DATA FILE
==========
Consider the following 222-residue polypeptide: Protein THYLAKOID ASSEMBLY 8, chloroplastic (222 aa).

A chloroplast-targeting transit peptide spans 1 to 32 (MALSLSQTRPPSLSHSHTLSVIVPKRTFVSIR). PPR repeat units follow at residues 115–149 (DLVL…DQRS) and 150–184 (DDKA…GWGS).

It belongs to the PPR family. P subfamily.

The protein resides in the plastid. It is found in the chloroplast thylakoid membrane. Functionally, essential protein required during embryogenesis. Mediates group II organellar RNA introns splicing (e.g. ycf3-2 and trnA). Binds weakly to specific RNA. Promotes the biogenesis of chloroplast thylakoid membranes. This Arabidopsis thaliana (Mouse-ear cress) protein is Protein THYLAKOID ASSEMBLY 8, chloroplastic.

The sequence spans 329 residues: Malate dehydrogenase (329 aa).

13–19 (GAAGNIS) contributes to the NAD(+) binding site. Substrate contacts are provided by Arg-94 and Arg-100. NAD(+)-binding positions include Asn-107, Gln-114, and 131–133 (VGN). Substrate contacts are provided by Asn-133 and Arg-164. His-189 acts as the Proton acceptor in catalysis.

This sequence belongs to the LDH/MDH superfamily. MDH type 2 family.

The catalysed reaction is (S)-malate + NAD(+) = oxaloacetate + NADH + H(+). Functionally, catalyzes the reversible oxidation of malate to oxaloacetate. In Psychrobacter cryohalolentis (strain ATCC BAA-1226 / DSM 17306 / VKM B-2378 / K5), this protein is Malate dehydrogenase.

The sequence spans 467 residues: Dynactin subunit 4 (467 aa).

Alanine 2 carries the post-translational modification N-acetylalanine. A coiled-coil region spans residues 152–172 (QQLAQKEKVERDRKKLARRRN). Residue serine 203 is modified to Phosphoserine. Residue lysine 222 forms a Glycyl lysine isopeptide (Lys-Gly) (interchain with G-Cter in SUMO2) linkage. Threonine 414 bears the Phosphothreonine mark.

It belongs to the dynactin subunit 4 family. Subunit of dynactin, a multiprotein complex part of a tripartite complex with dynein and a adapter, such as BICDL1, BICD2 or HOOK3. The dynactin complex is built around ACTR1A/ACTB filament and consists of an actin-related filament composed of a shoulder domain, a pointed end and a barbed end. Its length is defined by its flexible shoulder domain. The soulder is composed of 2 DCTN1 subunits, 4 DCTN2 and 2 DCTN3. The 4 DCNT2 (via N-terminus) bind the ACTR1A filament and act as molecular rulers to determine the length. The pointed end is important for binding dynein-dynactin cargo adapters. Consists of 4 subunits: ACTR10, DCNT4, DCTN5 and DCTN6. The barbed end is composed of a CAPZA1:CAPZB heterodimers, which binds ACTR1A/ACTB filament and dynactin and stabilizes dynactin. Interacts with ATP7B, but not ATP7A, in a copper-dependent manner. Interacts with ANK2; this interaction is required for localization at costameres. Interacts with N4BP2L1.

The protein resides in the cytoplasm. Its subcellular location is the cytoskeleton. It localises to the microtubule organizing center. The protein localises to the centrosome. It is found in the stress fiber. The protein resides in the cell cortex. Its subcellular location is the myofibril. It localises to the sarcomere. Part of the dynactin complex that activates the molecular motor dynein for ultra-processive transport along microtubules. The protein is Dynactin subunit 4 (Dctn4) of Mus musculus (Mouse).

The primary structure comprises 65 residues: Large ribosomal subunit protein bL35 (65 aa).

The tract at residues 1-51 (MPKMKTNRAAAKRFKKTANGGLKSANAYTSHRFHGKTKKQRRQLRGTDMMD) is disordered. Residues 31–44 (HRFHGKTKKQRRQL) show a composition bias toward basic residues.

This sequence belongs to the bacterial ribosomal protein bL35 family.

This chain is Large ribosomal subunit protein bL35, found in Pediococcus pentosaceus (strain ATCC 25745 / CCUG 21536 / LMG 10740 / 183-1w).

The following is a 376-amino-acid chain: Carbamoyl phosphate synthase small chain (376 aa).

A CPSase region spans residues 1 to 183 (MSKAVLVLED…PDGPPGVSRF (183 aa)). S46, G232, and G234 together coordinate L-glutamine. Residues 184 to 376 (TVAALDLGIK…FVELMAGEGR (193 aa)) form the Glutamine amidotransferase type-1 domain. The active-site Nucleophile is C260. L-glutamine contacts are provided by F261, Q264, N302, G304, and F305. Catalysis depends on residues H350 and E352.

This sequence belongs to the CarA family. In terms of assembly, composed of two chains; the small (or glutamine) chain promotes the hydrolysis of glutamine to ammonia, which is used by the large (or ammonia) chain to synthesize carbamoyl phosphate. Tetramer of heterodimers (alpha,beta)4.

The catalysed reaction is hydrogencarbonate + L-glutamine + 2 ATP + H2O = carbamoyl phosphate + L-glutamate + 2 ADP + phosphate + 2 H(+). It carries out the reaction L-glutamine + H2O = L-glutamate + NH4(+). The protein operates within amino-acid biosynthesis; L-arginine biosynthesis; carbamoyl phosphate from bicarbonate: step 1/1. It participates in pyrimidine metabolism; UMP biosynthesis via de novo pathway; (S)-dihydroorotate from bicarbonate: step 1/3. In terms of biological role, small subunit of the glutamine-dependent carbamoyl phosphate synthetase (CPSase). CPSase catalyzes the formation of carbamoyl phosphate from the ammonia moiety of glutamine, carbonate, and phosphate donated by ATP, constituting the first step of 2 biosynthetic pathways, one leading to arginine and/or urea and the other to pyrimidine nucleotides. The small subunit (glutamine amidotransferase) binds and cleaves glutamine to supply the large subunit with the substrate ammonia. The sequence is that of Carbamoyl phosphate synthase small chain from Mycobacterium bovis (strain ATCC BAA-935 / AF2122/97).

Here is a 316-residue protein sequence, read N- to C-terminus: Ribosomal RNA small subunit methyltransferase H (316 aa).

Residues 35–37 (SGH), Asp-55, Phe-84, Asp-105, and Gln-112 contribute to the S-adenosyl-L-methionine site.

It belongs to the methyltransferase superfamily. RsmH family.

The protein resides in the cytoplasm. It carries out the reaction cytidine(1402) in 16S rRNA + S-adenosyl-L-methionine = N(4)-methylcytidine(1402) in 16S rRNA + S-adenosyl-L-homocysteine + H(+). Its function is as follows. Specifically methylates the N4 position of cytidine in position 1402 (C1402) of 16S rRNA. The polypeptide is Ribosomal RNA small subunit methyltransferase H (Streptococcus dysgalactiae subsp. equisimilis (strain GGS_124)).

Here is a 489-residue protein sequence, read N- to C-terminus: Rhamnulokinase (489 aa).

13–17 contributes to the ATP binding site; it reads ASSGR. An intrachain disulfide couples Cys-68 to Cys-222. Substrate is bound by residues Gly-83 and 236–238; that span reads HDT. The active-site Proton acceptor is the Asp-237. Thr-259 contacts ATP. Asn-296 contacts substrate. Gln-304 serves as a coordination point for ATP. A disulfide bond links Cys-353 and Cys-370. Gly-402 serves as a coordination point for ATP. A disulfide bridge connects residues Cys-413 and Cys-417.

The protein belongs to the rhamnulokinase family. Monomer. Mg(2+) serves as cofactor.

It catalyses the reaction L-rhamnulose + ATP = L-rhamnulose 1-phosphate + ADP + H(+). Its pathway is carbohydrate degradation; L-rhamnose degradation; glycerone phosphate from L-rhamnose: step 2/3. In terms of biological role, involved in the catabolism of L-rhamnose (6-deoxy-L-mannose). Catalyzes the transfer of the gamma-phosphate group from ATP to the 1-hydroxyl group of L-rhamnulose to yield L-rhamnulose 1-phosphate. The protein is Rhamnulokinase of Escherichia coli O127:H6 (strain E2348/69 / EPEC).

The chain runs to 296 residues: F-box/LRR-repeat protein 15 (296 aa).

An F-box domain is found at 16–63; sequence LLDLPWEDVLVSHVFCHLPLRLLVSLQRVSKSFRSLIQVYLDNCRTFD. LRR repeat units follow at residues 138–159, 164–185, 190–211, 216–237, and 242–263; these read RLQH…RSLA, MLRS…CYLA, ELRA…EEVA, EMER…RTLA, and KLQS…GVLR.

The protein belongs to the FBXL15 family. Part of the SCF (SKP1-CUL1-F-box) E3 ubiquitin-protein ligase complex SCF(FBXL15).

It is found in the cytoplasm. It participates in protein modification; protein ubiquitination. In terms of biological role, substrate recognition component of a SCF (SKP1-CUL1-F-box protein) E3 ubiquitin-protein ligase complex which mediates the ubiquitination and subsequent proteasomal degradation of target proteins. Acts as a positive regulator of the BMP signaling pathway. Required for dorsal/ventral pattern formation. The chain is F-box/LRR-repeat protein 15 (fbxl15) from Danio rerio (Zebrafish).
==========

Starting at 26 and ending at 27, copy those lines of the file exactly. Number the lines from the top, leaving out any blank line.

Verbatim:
13–17 contributes to the ATP binding site; it reads ASSGR. An intrachain disulfide couples Cys-68 to Cys-222. Substrate is bound by residues Gly-83 and 236–238; that span reads HDT. The active-site Proton acceptor is the Asp-237. Thr-259 contacts ATP. Asn-296 contacts substrate. Gln-304 serves as a coordination point for ATP. A disulfide bond links Cys-353 and Cys-370. Gly-402 serves as a coordination point for ATP. A disulfide bridge connects residues Cys-413 and Cys-417.

The protein belongs to the rhamnulokinase family. Monomer. Mg(2+) serves as cofactor.